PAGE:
Already under fire for murderous assaults against his own people, Syrian President Bashar Assad and his regime may face censure by the International Atomic Energy Agency (IAEA) for illicit nuclear activities.
In a May 24 report to the agency's board of governors, IAEA Director-General Yukiya Amano referred to a building destroyed by the Israeli Air Force in a Sept. 6, 2007 raid. Amano said the IAEA "concludes that the destroyed building was very likely a nuclear reactor and should have been declared by Syria."
Amano's finding puts Syria in violation of the Nuclear Non-Proliferation Treaty. As a signatory to the NPT, Syria is barred from developing atomic weapons.
Like its longtime ally Iran, Syria could soon find itself in the dock for flouting the NPT. Next week, the IAEA board of governors may formally declare Syria in noncompliance with the treaty, putting the question before the United Nations Security Council and potentially resulting in sanctions.
The IAEA's record in dealing with the subject is decidedly mixed. Bennett Ramberg, a Bush Administration State Department official, writes that IAEA inspectors did fine work in eventually thwarting a large-scale cover up by Damascus.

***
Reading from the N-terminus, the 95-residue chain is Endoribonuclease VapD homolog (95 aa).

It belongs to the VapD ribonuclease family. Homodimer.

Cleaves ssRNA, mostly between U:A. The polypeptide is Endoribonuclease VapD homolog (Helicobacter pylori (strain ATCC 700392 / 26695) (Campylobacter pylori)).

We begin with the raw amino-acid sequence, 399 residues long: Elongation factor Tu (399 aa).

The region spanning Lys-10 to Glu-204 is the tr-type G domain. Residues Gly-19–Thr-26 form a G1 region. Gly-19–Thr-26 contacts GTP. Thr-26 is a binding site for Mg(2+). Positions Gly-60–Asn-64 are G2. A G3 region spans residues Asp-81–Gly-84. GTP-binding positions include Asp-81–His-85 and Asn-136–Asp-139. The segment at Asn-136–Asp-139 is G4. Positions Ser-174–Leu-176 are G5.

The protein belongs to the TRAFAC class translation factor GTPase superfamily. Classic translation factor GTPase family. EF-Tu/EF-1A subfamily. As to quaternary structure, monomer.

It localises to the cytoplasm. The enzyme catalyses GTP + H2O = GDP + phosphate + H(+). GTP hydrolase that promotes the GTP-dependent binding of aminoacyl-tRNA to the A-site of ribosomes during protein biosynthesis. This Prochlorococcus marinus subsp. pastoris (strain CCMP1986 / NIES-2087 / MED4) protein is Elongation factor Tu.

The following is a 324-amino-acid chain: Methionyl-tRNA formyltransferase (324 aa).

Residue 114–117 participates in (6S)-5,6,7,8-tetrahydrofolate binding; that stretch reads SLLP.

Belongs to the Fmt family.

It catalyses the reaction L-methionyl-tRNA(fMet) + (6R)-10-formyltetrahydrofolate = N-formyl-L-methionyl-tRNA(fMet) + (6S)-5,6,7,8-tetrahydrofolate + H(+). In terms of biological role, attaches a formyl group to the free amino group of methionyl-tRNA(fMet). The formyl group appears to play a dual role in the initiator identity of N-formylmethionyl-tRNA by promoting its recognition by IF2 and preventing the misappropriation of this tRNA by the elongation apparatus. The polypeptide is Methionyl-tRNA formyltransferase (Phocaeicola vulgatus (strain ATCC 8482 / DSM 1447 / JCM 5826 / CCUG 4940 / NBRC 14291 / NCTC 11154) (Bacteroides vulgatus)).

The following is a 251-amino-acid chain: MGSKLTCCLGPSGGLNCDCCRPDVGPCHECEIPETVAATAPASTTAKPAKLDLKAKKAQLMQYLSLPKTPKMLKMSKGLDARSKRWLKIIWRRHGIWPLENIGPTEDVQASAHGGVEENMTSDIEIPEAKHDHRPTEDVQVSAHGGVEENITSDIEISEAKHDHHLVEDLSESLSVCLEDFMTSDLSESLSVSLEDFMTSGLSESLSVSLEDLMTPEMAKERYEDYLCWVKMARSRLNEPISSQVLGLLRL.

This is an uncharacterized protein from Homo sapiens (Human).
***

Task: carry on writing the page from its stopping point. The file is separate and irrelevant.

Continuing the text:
But for close to a decade, the IAEA was asleep at the switch. First, the agency failed to detect construction of a Syrian plant designed and engineered by North Korea. Even today, the IAEA doesn't know whether Syria has a secret reprocessing facility to extract plutonium for weapons or if it intended to export the spent fuel to North Korea for reprocessing.
The IAEA was slow to investigate evidence of Syrian cheating. For months, IAEA Director-General Mohammed El-Baradei ignored media reports that Syria built the reactor and claimed that governments failed to provide the IAEA with information. "By the time the agency began its investigation in mid-2008, Syria had demolished the remnants of the plant, carted away the debris and built a new non-nuclear structure to conceal evidence of the old," Ramberg writes.
El-Baradei also blasted Israel for destroying the Syrian site before notifying the IAEA. But in reality, "the agency's reputation for timidity prompted Israel's attack. After years of watching the IAEA fret with Iran, Israel had no confidence the agency would forcefully deal with Syria."
Had Israel not acted, the Syrian regime brutalizing its people today might have atomic weapons in its arsenal.
Read more about Syria's nuclear efforts here.